While trade classification at this company, which ensures the correct duties and tariffs are paid, is not completely centralized, the denied party screening function has been. More than 20 people are involved in making sure that none of those 30 million transactions are with entities on a restricted parties list. Clearly, without the automation provided by the SAP GTS solution, that would be impossible.
The SAP GTS solution approves most transactions, disapproves some, but some transactions are not clear cut. These transactions are flagged by GTS as potentially problematic. For these transactions, a subject matter expert reviews the order and determines whether the transaction is legitimate. All the GTS transaction determinations are archived so that, if necessary, the company can prove good intent.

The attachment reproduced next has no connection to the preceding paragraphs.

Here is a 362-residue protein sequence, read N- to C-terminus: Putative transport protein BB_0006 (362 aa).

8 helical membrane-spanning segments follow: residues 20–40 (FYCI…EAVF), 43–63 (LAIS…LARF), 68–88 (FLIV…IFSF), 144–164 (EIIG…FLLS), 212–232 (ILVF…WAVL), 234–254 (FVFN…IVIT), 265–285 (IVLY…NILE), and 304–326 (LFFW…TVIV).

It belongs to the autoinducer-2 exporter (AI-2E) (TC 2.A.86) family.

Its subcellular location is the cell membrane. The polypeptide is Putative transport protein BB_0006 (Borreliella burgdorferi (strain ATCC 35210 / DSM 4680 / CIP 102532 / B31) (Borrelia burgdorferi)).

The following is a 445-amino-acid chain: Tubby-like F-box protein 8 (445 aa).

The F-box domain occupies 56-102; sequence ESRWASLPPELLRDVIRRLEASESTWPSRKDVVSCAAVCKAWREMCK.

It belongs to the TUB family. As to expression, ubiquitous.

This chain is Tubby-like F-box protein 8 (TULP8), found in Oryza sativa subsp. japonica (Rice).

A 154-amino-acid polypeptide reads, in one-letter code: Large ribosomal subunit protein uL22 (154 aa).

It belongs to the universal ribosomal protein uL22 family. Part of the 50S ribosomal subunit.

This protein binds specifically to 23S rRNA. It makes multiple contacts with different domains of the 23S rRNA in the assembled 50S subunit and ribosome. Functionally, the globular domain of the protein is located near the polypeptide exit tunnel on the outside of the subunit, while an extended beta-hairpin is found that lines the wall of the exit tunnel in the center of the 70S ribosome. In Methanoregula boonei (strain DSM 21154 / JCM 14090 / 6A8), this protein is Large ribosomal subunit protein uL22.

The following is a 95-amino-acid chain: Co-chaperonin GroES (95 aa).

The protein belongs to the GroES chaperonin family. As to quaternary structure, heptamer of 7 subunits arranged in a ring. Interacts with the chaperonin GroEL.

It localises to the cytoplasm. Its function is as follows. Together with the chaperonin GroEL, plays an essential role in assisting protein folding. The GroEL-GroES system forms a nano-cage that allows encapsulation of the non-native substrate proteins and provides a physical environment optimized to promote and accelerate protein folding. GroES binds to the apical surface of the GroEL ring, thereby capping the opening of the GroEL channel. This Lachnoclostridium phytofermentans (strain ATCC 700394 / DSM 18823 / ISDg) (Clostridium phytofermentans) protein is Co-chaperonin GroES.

It should be noted that, all transactions, even transactions for shipments whose origin and destination occur within the borders of a nation, are part of the compliance regime. That is because sanctioned parties don’t always reside outside the borders of a nation. It should also be pointed out, that companies and individuals are continually being added to these lists. When new restricted party entities are added, then that data must be input into the GTS solution for the automation to work. This multinational has formed a services group that is focused on reviewing these myriad lists and updating GTS on a continual basis.
GTS is a core application for this shipper. If GTS goes down, a high proportion of their shipments will not be shipped (some domestic shipments with uncritical products or customers do ship). This makes GTS one of the most important applications in the company in terms of the need for uptime and reliability.